Articles Posted in Family Law

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At issue was the application of the consent to adoption statute, Me. Rev. Stat. 18-A, 9-302, to contested adoption proceedings heard in the district court following a district court judgment terminating parental rights concerning the child. The Supreme Judicial Court affirmed the judgment of the trial court finding that Foster Parents had met their burden to prove by a preponderance of the evidence that the Department of Health and Human Services had acted unreasonably in withholding its consent to their adoption of Child. Because Child’s parents’ rights had been terminated and because the Department had legal custody of Child, section 9-302(a)(3) required that the Department’s written consent had to be obtained before any adoption could be granted. After a hearing, the district court found that the Department unreasonably withheld its consent to Foster Parents’ adoption petition. The Supreme Judicial Court affirmed, holding that the evidence in the record supported the trial court’s findings and discretionary determinations. View "In re Adoption of Paisley" on Justia Law

Posted in: Family Law

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The Supreme Judicial Court affirmed the judgment of the district court terminating Father’s parental rights pursuant to Me. Rev. Stat. 22, 4055(1)(A)(1)(a) and (B)(2)(a), (b)(i)-(ii), (iv). On appeal, Father argued that the district court erred by finding that he was unfit as a parent and abused its discretion by determining that termination of his parental rights was in the child’s best interest. The Supreme Judicial Court held (1) the district court’s findings that Father was unfit as a parent had support from competent evidence in the record; and (2) the district court did not abuse its discretion in determining that termination of Father’s parental rights was in the child’s best interest. View "In re James C." on Justia Law

Posted in: Family Law

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The Supreme Judicial Court affirmed the judgment of the district court terminating Parents’ parental rights to their child pursuant to Me. Rev. Stat. 22, 4055(1)(A)(1)(a) and (B)(2)(a), (b)(i)-(ii). On appeal, Parents challenged the sufficiency of the evidence supporting the district court’s finding of parental unfitness and the court’s discretionary determination that termination was in the best interest of the child. In addition, Father argued that the Department did not meet its obligation to provide reunification services. The Supreme Judicial Court held that the district court did not err or abuse its discretion in determining that termination of Parents’ parental rights, with a permanency plan for adoption, was in the child’s best interest. View "In re Emma S." on Justia Law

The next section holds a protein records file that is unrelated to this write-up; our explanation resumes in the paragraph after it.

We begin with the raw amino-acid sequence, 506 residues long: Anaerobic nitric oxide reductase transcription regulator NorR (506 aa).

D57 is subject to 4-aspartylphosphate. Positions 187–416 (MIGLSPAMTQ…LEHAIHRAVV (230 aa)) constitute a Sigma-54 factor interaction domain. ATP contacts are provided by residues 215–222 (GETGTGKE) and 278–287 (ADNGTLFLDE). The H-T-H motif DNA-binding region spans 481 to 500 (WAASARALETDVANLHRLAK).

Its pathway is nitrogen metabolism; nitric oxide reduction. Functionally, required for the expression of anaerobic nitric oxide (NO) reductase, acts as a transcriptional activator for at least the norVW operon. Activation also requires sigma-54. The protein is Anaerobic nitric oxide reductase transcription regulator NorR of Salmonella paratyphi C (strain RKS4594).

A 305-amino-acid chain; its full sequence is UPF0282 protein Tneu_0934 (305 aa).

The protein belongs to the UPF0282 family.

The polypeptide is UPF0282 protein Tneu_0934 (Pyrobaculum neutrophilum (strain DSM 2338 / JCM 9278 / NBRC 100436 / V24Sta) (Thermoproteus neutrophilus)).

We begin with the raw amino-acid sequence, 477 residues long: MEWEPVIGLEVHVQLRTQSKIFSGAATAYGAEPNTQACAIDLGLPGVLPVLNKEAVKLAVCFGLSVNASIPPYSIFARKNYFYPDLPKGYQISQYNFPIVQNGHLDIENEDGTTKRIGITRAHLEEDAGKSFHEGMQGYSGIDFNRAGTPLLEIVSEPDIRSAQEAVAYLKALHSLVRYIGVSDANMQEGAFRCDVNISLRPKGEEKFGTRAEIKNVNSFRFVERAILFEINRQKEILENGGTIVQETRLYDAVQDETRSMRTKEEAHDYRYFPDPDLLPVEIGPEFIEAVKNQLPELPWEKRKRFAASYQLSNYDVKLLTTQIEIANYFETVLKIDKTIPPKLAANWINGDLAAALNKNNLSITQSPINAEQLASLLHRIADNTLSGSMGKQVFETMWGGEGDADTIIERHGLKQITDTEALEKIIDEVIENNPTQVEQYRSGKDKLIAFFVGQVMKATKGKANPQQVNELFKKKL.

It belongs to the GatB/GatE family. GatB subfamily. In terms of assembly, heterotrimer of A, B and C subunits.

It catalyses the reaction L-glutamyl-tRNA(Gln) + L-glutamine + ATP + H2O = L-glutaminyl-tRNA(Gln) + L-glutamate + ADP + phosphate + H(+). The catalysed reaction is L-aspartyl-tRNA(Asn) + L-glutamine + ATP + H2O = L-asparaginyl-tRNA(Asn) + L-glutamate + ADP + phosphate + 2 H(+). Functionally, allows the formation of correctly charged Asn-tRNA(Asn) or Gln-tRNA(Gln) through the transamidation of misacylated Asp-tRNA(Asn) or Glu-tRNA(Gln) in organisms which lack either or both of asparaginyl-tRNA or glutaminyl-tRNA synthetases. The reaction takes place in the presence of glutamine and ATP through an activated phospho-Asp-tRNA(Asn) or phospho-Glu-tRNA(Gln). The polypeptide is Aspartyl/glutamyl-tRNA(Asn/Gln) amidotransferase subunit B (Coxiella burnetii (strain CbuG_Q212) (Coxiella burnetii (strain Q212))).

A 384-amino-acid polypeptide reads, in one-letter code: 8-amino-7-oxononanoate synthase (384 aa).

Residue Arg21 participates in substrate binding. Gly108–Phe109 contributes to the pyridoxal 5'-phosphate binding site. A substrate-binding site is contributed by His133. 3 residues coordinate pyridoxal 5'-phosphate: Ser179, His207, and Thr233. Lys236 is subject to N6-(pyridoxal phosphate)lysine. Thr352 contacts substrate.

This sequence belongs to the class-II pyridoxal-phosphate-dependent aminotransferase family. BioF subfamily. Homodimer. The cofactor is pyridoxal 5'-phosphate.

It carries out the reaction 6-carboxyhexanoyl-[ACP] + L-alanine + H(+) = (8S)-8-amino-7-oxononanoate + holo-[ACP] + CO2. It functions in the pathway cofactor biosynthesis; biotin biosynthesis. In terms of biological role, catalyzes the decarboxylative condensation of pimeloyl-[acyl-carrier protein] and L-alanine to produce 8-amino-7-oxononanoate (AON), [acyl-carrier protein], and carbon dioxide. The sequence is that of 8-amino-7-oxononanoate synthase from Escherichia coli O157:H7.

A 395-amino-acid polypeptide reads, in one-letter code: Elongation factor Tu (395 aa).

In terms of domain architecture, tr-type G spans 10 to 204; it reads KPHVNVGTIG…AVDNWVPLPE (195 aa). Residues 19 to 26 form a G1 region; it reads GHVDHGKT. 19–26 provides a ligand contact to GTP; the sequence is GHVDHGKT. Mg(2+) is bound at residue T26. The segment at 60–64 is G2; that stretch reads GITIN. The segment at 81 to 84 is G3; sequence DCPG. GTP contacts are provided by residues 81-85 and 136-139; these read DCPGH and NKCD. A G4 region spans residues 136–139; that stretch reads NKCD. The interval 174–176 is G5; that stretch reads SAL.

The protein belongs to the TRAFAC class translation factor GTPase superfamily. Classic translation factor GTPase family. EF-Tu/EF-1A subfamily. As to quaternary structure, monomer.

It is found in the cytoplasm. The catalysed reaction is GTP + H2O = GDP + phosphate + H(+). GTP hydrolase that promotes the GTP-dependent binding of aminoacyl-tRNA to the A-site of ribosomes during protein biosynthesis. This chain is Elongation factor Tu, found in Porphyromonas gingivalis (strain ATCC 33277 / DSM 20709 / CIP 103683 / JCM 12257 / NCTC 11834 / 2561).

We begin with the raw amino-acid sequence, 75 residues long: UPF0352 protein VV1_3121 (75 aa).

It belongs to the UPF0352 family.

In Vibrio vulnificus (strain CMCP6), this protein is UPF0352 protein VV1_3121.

Posted in: Family Law

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The Supreme Judicial Court affirmed the judgment of the district court terminating Mother’s parental rights pursuant to Me. Rev. Stat. 22, 4055(1)(A)(1)(a) and (B)(2). On appeal, counsel for Mother filed an appellate brief containing a statement that counsel believed there were no arguable issues of merit for an appeal. The Supreme Judicial Court held (1) the record supported the district court’s findings of parental unfitness as to Mother; and (2) there was sufficient evidence in the record to support the court’s findings and discretionary determination that termination of Mother’s parental rights was in the children’s best interests. View "In re Dante C." on Justia Law

Posted in: Family Law

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The Supreme Judicial Court affirmed the judgment of the district court terminating Father’s parental rights to his child pursuant to Me. Rev. Stat. 22, 4055(1)(A)(1)(a) and (B)(2)(a), (b)(i)-(iv). On appeal, Father argued that the evidence was insufficient as to the finding of unfitness and challenged the district court’s finding and discretionary determination that termination was in the child’s best interest. The Supreme Judicial Court held (1) the evidence was sufficient to support the court’s unfitness findings; and (2) the evidence was sufficient to support a finding that termination was in the child’s best interest. View "In re Emma C." on Justia Law